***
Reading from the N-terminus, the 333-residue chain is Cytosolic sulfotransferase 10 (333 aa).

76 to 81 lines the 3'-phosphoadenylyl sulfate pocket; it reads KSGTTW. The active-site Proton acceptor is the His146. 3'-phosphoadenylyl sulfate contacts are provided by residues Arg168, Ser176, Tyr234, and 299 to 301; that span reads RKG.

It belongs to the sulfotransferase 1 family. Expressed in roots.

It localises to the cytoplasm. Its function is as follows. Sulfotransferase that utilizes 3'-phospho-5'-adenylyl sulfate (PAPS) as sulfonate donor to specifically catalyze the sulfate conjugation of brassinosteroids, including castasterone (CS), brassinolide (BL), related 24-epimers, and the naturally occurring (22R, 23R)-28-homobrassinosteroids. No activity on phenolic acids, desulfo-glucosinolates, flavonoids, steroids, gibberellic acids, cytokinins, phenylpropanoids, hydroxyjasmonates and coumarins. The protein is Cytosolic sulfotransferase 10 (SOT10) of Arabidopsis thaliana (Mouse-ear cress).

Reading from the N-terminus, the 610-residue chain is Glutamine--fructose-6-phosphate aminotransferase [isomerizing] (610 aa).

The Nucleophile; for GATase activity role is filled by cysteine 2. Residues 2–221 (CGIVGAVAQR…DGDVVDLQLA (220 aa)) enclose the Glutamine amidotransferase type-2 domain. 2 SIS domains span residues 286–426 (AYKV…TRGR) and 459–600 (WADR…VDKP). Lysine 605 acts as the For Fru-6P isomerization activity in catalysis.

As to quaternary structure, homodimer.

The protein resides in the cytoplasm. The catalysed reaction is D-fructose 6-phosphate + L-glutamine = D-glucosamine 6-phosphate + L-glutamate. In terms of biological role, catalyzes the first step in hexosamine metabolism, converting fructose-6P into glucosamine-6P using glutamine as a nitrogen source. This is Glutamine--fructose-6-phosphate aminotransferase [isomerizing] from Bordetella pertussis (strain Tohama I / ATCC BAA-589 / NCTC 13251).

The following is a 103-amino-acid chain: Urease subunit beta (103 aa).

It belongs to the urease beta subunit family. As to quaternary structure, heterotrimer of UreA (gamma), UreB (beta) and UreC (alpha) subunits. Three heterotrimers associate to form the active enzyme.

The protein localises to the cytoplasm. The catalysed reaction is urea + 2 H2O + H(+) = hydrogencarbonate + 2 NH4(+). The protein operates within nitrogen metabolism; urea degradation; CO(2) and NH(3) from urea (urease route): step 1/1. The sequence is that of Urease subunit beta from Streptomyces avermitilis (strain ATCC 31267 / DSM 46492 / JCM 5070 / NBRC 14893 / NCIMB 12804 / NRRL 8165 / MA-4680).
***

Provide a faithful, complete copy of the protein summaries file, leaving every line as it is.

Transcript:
Reading from the N-terminus, the 333-residue chain is Cytosolic sulfotransferase 10 (333 aa).

76 to 81 lines the 3'-phosphoadenylyl sulfate pocket; it reads KSGTTW. The active-site Proton acceptor is the His146. 3'-phosphoadenylyl sulfate contacts are provided by residues Arg168, Ser176, Tyr234, and 299 to 301; that span reads RKG.

It belongs to the sulfotransferase 1 family. Expressed in roots.

It localises to the cytoplasm. Its function is as follows. Sulfotransferase that utilizes 3'-phospho-5'-adenylyl sulfate (PAPS) as sulfonate donor to specifically catalyze the sulfate conjugation of brassinosteroids, including castasterone (CS), brassinolide (BL), related 24-epimers, and the naturally occurring (22R, 23R)-28-homobrassinosteroids. No activity on phenolic acids, desulfo-glucosinolates, flavonoids, steroids, gibberellic acids, cytokinins, phenylpropanoids, hydroxyjasmonates and coumarins. The protein is Cytosolic sulfotransferase 10 (SOT10) of Arabidopsis thaliana (Mouse-ear cress).

Reading from the N-terminus, the 610-residue chain is Glutamine--fructose-6-phosphate aminotransferase [isomerizing] (610 aa).

The Nucleophile; for GATase activity role is filled by cysteine 2. Residues 2–221 (CGIVGAVAQR…DGDVVDLQLA (220 aa)) enclose the Glutamine amidotransferase type-2 domain. 2 SIS domains span residues 286–426 (AYKV…TRGR) and 459–600 (WADR…VDKP). Lysine 605 acts as the For Fru-6P isomerization activity in catalysis.

As to quaternary structure, homodimer.

The protein resides in the cytoplasm. The catalysed reaction is D-fructose 6-phosphate + L-glutamine = D-glucosamine 6-phosphate + L-glutamate. In terms of biological role, catalyzes the first step in hexosamine metabolism, converting fructose-6P into glucosamine-6P using glutamine as a nitrogen source. This is Glutamine--fructose-6-phosphate aminotransferase [isomerizing] from Bordetella pertussis (strain Tohama I / ATCC BAA-589 / NCTC 13251).

The following is a 103-amino-acid chain: Urease subunit beta (103 aa).

It belongs to the urease beta subunit family. As to quaternary structure, heterotrimer of UreA (gamma), UreB (beta) and UreC (alpha) subunits. Three heterotrimers associate to form the active enzyme.

The protein localises to the cytoplasm. The catalysed reaction is urea + 2 H2O + H(+) = hydrogencarbonate + 2 NH4(+). The protein operates within nitrogen metabolism; urea degradation; CO(2) and NH(3) from urea (urease route): step 1/1. The sequence is that of Urease subunit beta from Streptomyces avermitilis (strain ATCC 31267 / DSM 46492 / JCM 5070 / NBRC 14893 / NCIMB 12804 / NRRL 8165 / MA-4680).